(Case Western Reserve University, 1978); The Fred Saigh Distinguished Professor
of Engineering; Professor of Biomedical Engineering, Cell Biology & Physiology, Medicine, Radiology, and Pediatrics; Director of the Cardiac Bioelectricity and Arrhythmia Center (CBAC)
Our research aims at understanding the mechanisms that underlie normal and abnormal rhythms of the heart at various levels, from the molecular (ion channel) and cellular to the whole heart. We are also developing a novel noninvasive imaging modality (Electrocardiographic Imaging, ECGI) for the diagnosis and guided therapy of cardiac arrhythmias.
My research: Building and using the computational structural model (based on experimental data) of the cardiac IKs ion channel to study the structure-function correlation, mutation effects and the beta-adrenergic modulation from the perspective of whole cell currents and action potentials.
My research: I am interested in modeling molecular mechanisms of activation and inactivation processes for specific ion channels, for example, the IKs channel, involved in shaping action potentials of the cardiac cell.
Research interests: My current collaboration with Dr. Rudy’s lab looking at the differences in electrophysiologic substrate in ischemic cardiomyopathy patients with and without clinical ventricular arrhythmias is particularly exciting. We are utilizing ECGi to noninvasively characterize patients who have required ICD therapy to terminate VT and comparing them to patients who have never received ICD therapy despite being > 4 years since implant and having, on the surface, similar clinical characteristics. Preliminary results suggest patients with VT tend to have larger areas of abnormal electrophysiologic substrate and have a greater prevalence of electrogram characteristics reflective of scar heterogeneity. A better understanding of what makes these patients different will aid in our ability to risk stratify our patients and could contribute to decisions regarding ablative therapies in the future.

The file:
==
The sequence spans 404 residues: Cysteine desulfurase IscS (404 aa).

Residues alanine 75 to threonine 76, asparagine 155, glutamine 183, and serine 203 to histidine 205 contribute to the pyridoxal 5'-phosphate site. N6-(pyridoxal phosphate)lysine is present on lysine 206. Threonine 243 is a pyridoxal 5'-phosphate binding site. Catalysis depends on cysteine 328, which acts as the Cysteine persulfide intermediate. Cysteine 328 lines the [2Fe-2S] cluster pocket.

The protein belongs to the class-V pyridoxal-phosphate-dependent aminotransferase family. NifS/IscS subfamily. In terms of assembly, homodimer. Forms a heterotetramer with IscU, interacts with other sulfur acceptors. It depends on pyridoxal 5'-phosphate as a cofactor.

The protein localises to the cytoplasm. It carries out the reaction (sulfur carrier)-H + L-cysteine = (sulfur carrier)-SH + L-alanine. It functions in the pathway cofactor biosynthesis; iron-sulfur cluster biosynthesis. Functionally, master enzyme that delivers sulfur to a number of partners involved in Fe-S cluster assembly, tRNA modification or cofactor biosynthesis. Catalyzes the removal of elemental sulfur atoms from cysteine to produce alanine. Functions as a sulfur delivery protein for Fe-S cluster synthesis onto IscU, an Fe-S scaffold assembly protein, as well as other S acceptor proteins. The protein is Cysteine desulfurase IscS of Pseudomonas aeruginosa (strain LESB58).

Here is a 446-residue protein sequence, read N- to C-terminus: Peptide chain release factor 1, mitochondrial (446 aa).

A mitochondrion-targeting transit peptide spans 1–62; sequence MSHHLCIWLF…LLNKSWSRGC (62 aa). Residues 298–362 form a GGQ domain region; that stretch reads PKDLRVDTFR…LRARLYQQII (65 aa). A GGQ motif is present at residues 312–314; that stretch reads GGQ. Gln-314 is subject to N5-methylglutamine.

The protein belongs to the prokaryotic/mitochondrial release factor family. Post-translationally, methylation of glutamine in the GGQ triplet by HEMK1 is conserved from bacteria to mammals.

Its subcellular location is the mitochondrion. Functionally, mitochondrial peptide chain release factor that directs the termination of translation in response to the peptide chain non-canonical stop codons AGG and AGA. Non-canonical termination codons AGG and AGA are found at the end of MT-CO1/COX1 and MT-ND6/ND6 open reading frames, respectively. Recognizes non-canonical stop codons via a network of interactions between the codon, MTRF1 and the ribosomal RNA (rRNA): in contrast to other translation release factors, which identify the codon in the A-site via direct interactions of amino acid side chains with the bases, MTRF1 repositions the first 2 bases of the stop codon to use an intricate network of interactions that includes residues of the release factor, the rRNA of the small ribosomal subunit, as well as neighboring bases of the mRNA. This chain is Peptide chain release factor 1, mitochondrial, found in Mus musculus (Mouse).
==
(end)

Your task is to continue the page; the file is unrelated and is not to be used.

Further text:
In the next few years, I hope to quickly build a successful, busy clinical practice. I hope to offer my patients the opportunity to participate in research that will be geared towards advancing our understanding of their ailment. Through my collaboration with scientists in CBAC I hope to contribute to cutting edge research that will push the science forward and provide us the insight and/or technology not yet available to improve outcomes for our patients.
Clinical interests: Arrhythmias, sudden cardiac death, atrial fibrillation, ventricular tachycardia. Under the guidance of the electrophysiology division, I was involved in reporting our experience demonstrating an overall poor prognosis for patients with chronic kidney disease despite ICD therapy for the primary prevention of sudden death.
Research interests: Under the mentorship of Dr. Yoram Rudy, we have applied a novel noninvasive electrocardiographic imaging system (ECGI) to create three-dimensional electroanatomic maps of various arrhythmias, with a focus on ventricular tachycardia and atrial fibrillation. Through better understanding of basic mechanisms of arrhythmia, the ultimate clinical application of this research is to tailor specific therapies for individual patients based on the unique electrophysiologic characteristics of each arrhythmia.
Jennifer N. A. Silva, M.D. Med school: St. George's University School of Medicine, Grenada, West Indies
Residency: Pediatrics, Miami Children's Hospital
Fellowship: Pediatric Cardiology, Washington University
Fellowship: Pediatric Electrophysiology, Children's Hospital Boston
Assistant Professor of Pediatrics, School of Medicine, Pediatrics Cardiology
Matthew Schill, M.D. Med school: Washington University School of Medicine
Residency: General Surgery, Department of Surgery, Washington University School of Medicine
Fellowship: Cardiothoracic Surgery, Washington University School of Medicine
Research Fellow, General Surgery, Washington University School of Medicine
Job Responsibilities: I am the administrator for the CBAC and Rudy Lab. I am responsible for CBAC programming and events. I am also responsible for grants, budgets, and all CBAC publications which includes newsletters and brochures.
Bio: I attended the University of Wisconsin – Madison and graduated with a B.S. degree in Botany. Upon graduation, I worked for the United States Department of Agriculture’s National Arboretum in Washington, D.C.
From 2007 to 2012, I was the Assistant to the Chair in the Department of Art at U.W. – Madison where I was responsible for assisting the Department Chair in a wide range of activities, including alumni relations, external relations, personnel, and programming in addition to putting together grants and fundraising to make all of these activities happen.